However, following our tremendous and spectacular General Election victory,  and now that we have grown in stature in our position as triumphant leader of OUR United Kingdom and become close to world statesmen such as Mr Netenyahu and Mr Erdogan, not to mention HRH Excellency Trump and His Majesty King Salman, we feel that further discussion with a junior minister of a mere district would be inappropriate. Besides which, as I am now busily (and successfully) engaged in a red, white and blue Brexit, which means Brexit (including for your district) so that Britain can take back control of everything from the foreigners who are out to get us British people, I’m simply too busy to be bothered with inferiors.

It has been decided, therefore, that if you have anything that you wish to discuss with your superiors here at Empire Central, in our great capital city of London, you should address those matters with the Rt Hon David Mud… Mund… well, you know who I mean, and of course, if you can find her (she seems to have gone walkabout since Ms Arlene and I struck up a friendship) the Rt Hon and Gallant Lady, Colonel Davidson. Alternatively, you may try to approach the Noble Lord Duncan in his Baronial Castle, although I understand that he doesn’t much like commoners. A curtsey is appropriate.

You will not, any longer, be allowed to address yourself directly to us personally, and we intend to instruct the queen that she is no longer to grant you an audience, but must hold herself always in readiness for any occasion on which we wish to have a photo-opportunity with her, or get her to open our parliament.

Do not let any of that make you feel any less important than you already are.

Rule Britannia. God save the Queen and Theresa May


Her Britannic Empr ,  sorry, Prime Ministerialness

Signed per pro

in her absence.

(Note to Cabinet Secretary: Send same sort of thing to that Welsh blokey, and the people in IOM, Channel Islands, and Gibraltar, Falklands and the rest of my empire. DO NOT ON ANY ACCOUNT SEND TO BELFAST on pain of death.)



A few months ago it was announced that, for the first time in a long time, life expectancy in Scotland had stagnated. Mr Tomkins was quick to imply that blame lay with the Scottish government.

Photo of Adam TomkinsAdam Tomkins Conservative

5. To ask the Deputy First Minister for what reason life expectancy is no longer increasing in Scotland. (S5F-00982)

The Deputy First Minister will know that life expectancy levels in the east end of Glasgow are dramatically lower than those in other, more affluent parts of the city. The Commonwealth games offered an unparalleled opportunity to take specific action to reduce health inequalities and mortality rates in the neighbourhoods that hosted the games, yet it seems that no targets were set to achieve that. The London boroughs that hosted the 2012 Olympics set themselves the explicit target of narrowing the gap between male and female life expectancies in the east end and those in the rest of London. Does the Deputy First Minister agree that Glasgow should follow London’s lead on that? What actions will the Scottish ministers take to address the health inequalities that persist in Glasgow?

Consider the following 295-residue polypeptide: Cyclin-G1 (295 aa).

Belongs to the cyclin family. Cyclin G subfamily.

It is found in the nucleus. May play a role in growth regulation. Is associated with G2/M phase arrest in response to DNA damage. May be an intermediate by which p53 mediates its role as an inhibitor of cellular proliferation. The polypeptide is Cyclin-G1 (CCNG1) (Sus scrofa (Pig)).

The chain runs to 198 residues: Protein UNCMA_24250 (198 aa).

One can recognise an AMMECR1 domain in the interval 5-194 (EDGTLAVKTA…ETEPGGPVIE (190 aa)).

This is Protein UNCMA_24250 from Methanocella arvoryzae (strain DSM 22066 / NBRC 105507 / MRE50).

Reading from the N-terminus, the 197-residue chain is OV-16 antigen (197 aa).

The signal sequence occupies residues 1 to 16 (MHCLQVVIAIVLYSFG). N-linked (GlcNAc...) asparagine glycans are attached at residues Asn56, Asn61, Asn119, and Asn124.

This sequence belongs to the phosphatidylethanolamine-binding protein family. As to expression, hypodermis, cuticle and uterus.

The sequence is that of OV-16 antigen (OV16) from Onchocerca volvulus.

Today, we note that the same observation has been made about life expectancy in England.


Rising rates of life expectancy are grinding to a halt in England after more than 100 years of continuous progress, says a leading health expert.

University College London expert Sir Michael Marmot said he was “deeply concerned” by the situation, calling it “historically highly unusual”.

He said it was “entirely possible” austerity was to blame and said the issue needed looking at urgently.

But the government said its policies were not responsible.

The Department of Health said ministers were providing the necessary support and funding to ensure life expectancy “continues to increase”.




Going back to Mr Tomkins’ query, I’m a little bemused as to why he thinks we would have seen an increase in life expectancy so soon after the Olympics or the Commonwealth games. The “healthy” legacy in terms of increase in sporting participation was not designed, in either London or Glasgow, for those who might be in the 70s, 80s and 90s. Rather, it was directed towards the young.

We won’t be able to tell for many a year whether this has worked to lengthen life, the main benefactors of the sporting legacy being likely still to be in their teens and 20s. However, the Scottish professor might like to note that (according to Wikipedia) :

Criticisms and concerns:

Criticism of the London 2012 legacy includes the legacy not meeting its original ambitions with a decrease in 2014/15 in the number of people playing sport for at least half an hour a week of 125,100.[29]


England Fans
It would, I suppose, be fair to mention that an interest in sport is not always as much of an advantage as we might at first assume.


A report on the legacy of the Commonwealth games (dated 2015) shows an increase in some sporting participation. Does anyone know if that has been maintained? It could well be that Scotland has followed the English legacy, despite the spending of a considerable amount to try to encourage young people into sport. At the end of the day regardless of nationality, no matter how many facilities you provide, if young people prefer video games to actual physical exercise, there is not a lot anyone can do about about it.



It also seems appropriate to point out that as we helped to pay for the Olympics in London, we should also have been on the receiving end of the legacy from the English games.

I’d like to suggest that in all probability, the reasons for the levelling out of life expectancy   are far more complex than could be covered in this post, but that one of the many contributing factors might be austerity which has been forced upon people from the four nations of the UK by the Conservative government in London.

Whatcha say Mr Tomkins?